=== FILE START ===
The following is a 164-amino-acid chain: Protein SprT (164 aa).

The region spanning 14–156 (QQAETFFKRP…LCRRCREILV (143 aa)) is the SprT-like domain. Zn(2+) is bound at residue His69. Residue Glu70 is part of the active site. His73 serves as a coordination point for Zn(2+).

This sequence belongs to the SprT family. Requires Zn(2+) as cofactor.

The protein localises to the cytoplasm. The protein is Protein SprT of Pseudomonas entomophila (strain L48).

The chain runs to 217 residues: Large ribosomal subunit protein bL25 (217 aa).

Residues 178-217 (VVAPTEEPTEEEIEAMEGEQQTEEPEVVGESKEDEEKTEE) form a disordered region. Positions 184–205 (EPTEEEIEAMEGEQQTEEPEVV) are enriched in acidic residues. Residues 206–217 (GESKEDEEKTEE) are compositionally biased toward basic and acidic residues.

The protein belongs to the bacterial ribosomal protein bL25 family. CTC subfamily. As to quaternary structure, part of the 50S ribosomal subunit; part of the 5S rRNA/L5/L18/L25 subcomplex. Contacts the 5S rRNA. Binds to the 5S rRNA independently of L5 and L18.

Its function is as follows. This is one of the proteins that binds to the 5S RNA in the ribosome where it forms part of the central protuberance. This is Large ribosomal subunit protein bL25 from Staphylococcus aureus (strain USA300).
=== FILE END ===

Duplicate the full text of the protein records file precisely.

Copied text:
The following is a 164-amino-acid chain: Protein SprT (164 aa).

The region spanning 14–156 (QQAETFFKRP…LCRRCREILV (143 aa)) is the SprT-like domain. Zn(2+) is bound at residue His69. Residue Glu70 is part of the active site. His73 serves as a coordination point for Zn(2+).

This sequence belongs to the SprT family. Requires Zn(2+) as cofactor.

The protein localises to the cytoplasm. The protein is Protein SprT of Pseudomonas entomophila (strain L48).

The chain runs to 217 residues: Large ribosomal subunit protein bL25 (217 aa).

Residues 178-217 (VVAPTEEPTEEEIEAMEGEQQTEEPEVVGESKEDEEKTEE) form a disordered region. Positions 184–205 (EPTEEEIEAMEGEQQTEEPEVV) are enriched in acidic residues. Residues 206–217 (GESKEDEEKTEE) are compositionally biased toward basic and acidic residues.

The protein belongs to the bacterial ribosomal protein bL25 family. CTC subfamily. As to quaternary structure, part of the 50S ribosomal subunit; part of the 5S rRNA/L5/L18/L25 subcomplex. Contacts the 5S rRNA. Binds to the 5S rRNA independently of L5 and L18.

Its function is as follows. This is one of the proteins that binds to the 5S RNA in the ribosome where it forms part of the central protuberance. This is Large ribosomal subunit protein bL25 from Staphylococcus aureus (strain USA300).